GEORGE TOWN: Technician R. Rajamony was the first person in the line when the doors were opened at Dewan Sri Pinang at 8.45am.
“It’s my final chance to see him and I do not want to miss it,” said Rajamony, who had taken the midnight bus from Klang Valley with two friends so that they could attend Karpal Singh’s funeral.
Then they hopped onto a taxi and headed to Dewan Sri Pinang, reaching the place at 5am yesterday.
“I used to go to the Kuala Lumpur courts frequently whenever Karpal was there, just to see him in action,” said Rajamony, 53.
Less than five minutes after the public was allowed into the hall, a woman on a walking stick broke down while calling out Karpal’s name.
She had to be calmed down and was escorted out by volunteers.
When met later, the woman, Chew Leng Eow, 73, said she used to work as a contract cleaner at Karpal’s law firm in Beach Street before it moved to Green Hall.
“Karpal was very nice to us. He would treat us coffee every now and then.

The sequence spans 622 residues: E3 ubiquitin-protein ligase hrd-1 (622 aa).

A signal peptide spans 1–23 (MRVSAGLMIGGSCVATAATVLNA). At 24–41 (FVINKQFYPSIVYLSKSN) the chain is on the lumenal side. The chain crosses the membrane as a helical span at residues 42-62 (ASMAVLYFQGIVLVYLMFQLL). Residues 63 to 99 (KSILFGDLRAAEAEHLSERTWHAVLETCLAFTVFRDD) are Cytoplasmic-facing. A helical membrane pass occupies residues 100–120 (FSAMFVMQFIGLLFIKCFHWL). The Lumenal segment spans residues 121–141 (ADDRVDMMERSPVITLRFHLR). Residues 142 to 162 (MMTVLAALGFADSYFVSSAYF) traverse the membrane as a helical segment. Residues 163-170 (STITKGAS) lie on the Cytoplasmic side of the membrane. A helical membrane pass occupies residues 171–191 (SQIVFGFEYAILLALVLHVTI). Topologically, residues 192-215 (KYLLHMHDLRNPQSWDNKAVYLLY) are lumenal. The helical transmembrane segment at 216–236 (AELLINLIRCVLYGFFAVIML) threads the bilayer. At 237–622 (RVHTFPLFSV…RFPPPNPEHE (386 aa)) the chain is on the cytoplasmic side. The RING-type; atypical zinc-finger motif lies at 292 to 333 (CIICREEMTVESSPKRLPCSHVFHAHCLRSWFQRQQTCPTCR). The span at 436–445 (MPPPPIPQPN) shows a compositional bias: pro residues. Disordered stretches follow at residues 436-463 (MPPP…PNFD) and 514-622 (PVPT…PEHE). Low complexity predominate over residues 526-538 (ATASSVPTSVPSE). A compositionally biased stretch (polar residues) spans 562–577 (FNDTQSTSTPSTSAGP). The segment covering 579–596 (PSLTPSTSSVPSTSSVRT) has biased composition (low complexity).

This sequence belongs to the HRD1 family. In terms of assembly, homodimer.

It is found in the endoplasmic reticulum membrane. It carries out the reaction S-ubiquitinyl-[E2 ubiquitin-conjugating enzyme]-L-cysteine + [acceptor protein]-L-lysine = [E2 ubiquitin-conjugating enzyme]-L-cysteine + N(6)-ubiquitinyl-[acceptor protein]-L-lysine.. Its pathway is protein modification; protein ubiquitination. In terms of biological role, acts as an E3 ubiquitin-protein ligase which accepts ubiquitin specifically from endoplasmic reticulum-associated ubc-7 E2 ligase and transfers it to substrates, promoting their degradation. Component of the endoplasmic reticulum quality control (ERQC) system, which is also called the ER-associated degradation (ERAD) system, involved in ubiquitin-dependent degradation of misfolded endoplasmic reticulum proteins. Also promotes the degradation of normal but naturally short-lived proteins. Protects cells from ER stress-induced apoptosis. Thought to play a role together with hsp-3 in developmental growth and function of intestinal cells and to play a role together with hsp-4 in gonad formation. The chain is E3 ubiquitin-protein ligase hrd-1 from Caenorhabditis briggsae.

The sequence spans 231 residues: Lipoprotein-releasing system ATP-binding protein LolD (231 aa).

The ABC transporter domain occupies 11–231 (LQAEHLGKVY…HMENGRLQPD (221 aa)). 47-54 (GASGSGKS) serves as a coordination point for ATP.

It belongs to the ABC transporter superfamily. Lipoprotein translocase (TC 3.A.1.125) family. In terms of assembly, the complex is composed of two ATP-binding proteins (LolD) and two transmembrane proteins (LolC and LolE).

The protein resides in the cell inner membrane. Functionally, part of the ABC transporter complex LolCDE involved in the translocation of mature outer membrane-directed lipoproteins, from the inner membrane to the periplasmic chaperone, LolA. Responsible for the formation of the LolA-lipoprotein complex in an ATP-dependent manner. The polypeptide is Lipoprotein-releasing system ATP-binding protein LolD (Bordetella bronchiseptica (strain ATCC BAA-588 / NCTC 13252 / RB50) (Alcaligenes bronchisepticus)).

“I’m heartbroken that he died in such a tragic way,” she said.
Also spotted among the crowd was Malaysian Idol winner Jaclyn Victor who came with her mother Maggie, 57, from Kuala Lumpur.
“It’s a funeral. It has nothing to do with our background. Today it is about Karpal,” said Jaclyn.
“I’m blown away as I’ve never seen or attended such a big funeral. This shows Karpal’s charisma.”
Associate professor of political science at the Singapore Management University, Bridget Welsh, who came all the way from Singapore, said Karpal was one of the first few politicians she interviewed when she was doing her PhD in the 1990s.
“He told me he joined politics because he loved Malaysia.
“He was committed in speaking out on major issues that affected the masses. He stood up for ordinary people.”
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